# Fluid Simulation with SPH (Smoothed particle hydrodynamics) in WebGL

VIEW THE EXAMPLE

The next video is recorded on real time with an AMD Radeon 6970M HD (2Gb), feel free to watch the video if the simulation does not run in your computer.

When I was reading information about shadows particles for the previous posts, I saw one demo that really called my attention, this demo used one technique for fluids simulations that I really wanted to see how it worked. If you have seen the demo you will probably know this blog, here I found that the fluids where made using SPH (Smoothed particles hidrodinamics) for the simulation, so now I had a place to start searching for information. What I found was some good links that explain very well the maths behind the system.

If you want to understand how the simulation works you should read the paper from Matthias Müller, it explains the basics of fluid simulations using particles to calculate the properties of the fluid. You can also read this paper from Harada, this last paper is best suited for a GPU implementation.

There are two more links you should reed, Micky Kelager also explains the SPH, but the most important here is that you find how to deal with the collisions in the simulation using distance fields and he also defines some ways to calculate some important coeficients for the simulation. Another good link is the post from Iñigo Quilez, he defines some useful analytics distance fields that we can use to create collisions objects in the simulation.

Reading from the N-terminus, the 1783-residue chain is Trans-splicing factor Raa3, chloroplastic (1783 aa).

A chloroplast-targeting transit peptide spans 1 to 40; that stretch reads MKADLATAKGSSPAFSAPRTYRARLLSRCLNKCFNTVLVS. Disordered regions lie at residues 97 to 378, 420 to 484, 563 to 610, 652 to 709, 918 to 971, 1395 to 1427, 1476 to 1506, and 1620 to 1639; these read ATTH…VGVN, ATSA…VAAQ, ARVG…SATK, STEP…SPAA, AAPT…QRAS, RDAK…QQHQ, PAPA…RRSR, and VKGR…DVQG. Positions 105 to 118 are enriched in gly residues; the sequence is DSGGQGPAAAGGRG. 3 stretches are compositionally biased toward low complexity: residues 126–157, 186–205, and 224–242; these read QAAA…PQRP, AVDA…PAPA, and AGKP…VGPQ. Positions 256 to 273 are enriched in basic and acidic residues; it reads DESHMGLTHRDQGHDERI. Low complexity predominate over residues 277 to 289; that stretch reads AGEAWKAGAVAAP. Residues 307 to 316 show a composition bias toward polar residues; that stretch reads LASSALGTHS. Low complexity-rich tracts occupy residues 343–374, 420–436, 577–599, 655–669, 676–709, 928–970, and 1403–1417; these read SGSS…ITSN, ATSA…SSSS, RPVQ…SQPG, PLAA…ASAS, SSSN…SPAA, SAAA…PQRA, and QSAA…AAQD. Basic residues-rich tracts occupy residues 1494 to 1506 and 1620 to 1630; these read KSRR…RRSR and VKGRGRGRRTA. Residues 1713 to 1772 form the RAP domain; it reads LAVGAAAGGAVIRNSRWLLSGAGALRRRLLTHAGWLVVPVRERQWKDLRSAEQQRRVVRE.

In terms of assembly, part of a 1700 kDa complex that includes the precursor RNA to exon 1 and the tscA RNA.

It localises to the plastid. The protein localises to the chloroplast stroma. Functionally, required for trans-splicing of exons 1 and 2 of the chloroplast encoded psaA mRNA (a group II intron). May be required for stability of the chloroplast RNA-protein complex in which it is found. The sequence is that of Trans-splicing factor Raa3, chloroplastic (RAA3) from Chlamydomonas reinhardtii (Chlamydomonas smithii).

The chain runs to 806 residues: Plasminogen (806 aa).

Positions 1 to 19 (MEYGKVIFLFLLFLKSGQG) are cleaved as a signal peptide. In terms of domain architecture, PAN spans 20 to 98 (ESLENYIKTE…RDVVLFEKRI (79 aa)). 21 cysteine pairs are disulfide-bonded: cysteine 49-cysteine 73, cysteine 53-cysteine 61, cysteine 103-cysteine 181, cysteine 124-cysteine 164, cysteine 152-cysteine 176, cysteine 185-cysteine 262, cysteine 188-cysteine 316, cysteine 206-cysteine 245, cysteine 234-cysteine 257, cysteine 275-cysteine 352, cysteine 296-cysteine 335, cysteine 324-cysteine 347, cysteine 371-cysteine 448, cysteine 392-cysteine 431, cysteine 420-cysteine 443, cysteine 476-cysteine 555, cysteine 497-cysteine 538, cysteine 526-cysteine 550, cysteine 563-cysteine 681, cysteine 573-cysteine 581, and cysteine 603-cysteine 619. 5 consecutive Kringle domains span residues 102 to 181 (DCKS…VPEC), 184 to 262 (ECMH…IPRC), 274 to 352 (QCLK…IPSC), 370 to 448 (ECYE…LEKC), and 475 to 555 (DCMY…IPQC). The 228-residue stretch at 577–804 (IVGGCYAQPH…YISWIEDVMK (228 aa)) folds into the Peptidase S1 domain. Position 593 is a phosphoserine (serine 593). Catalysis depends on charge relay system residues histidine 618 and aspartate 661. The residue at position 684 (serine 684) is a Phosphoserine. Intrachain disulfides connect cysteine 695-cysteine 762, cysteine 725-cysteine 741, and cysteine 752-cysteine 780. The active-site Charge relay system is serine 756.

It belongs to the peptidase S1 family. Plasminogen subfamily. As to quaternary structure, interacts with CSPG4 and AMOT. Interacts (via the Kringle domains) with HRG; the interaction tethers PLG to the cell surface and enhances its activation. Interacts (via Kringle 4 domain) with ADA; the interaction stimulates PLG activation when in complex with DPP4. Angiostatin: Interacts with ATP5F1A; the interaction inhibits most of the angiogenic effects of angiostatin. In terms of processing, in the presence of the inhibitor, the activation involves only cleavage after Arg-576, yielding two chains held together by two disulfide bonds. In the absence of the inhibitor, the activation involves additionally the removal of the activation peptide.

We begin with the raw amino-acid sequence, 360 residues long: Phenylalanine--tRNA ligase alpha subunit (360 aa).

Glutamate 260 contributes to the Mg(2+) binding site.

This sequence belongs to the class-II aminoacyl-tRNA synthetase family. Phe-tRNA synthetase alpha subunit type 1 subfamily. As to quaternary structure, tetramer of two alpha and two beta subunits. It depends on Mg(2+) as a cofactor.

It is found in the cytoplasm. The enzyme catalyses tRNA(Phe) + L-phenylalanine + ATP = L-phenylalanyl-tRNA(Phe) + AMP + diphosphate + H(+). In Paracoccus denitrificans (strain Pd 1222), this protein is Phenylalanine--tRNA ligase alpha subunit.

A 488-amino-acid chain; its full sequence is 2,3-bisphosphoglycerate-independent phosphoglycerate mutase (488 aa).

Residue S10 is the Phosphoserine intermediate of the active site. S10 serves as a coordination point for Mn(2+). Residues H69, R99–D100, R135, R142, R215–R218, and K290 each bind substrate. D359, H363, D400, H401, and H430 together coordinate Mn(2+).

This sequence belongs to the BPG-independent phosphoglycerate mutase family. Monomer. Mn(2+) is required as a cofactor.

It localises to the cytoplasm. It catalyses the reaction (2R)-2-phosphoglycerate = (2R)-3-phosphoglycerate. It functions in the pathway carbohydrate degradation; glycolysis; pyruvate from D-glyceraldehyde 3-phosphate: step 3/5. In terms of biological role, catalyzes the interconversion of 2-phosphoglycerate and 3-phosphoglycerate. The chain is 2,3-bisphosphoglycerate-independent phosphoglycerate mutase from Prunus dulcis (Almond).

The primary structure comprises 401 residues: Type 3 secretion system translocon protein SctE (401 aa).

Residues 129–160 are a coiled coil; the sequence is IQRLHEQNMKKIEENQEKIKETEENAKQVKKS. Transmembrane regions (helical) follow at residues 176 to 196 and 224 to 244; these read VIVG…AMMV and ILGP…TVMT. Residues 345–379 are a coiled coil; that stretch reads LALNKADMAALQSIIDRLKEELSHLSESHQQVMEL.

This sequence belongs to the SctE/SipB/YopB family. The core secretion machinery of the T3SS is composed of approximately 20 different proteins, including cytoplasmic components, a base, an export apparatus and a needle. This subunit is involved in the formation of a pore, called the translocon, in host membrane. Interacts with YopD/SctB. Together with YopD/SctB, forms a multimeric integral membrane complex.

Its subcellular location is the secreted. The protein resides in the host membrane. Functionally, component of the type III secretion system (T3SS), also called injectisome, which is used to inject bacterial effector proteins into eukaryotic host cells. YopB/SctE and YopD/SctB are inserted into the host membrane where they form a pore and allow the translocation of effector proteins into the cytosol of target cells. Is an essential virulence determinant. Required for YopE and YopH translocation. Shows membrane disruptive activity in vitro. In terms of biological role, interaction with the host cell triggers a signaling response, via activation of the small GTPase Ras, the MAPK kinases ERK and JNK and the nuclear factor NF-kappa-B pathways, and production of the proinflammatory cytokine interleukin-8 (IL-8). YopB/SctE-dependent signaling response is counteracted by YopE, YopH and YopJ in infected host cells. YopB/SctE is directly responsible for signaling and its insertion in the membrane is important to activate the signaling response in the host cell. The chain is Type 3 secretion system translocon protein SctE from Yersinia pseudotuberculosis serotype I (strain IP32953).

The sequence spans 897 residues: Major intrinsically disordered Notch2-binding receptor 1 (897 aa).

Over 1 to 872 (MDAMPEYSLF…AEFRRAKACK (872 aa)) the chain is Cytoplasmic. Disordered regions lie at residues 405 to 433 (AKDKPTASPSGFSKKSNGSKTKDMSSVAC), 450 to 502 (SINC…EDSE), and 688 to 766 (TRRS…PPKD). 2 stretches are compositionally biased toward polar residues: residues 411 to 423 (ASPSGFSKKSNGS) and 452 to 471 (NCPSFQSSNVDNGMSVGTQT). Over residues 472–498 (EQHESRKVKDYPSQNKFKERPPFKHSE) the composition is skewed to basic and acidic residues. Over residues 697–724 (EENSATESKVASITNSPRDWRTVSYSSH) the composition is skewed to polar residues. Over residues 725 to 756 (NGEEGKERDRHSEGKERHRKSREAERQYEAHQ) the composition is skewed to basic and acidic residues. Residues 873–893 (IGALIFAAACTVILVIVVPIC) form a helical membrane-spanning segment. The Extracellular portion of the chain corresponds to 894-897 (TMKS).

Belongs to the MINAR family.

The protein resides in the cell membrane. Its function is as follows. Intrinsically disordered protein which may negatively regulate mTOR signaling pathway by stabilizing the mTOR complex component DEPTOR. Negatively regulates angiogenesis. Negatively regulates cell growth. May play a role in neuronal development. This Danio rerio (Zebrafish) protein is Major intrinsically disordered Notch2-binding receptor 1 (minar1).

Finally the GPU GEMS 3 has a good chapter for rigid body simulations that explains very well the creation of uniforms grids to find the neighbors of one.

The implementation

The process have some few steps explained in the next image, the most important of then are the neighborhood search and the velocity update. I do not explain too much in here because the previous links explain much better than me the implementation of SPH in a GPU.

Neighborhood search & Velocity update:

One of the most important thins in the simulation is to find the particles around the fragment particle, because they are responsible of the forces that will be applied to the simulation. We implemented a uniform grid based on the paper from Harada. This grid is a 3D voxel partition of the space that allows to keep track of up to four particles located in the voxel. A closer look of the algorithm is presented in the next image (taken from GPU GEMS 3).

The velocity update needs that the collision information among the colliding objects and the particles so you have to implement it in this step, what we did is to create spring forces based on the paper of Kelager using distance fields, one signed box, defined in the post from Iñigo.

The coeficients

Using the SPH to simulate fluids require to define some coeficients that alter he properties of the fluid. These are:

gridSize: Change the quantity of the voxels used for the uniform grid, if you make a bigger gridSize you will have more definition for the simulation, but the overall performance will be hurt. If you change this parameter also change the quantity of particles for the simulation.

volume: The volume defines the total space that the particles will use in a rest state, it is also used to define the mass for the particle, so this means that if you change the total rest volume, you will be changing the also the mass of the particle.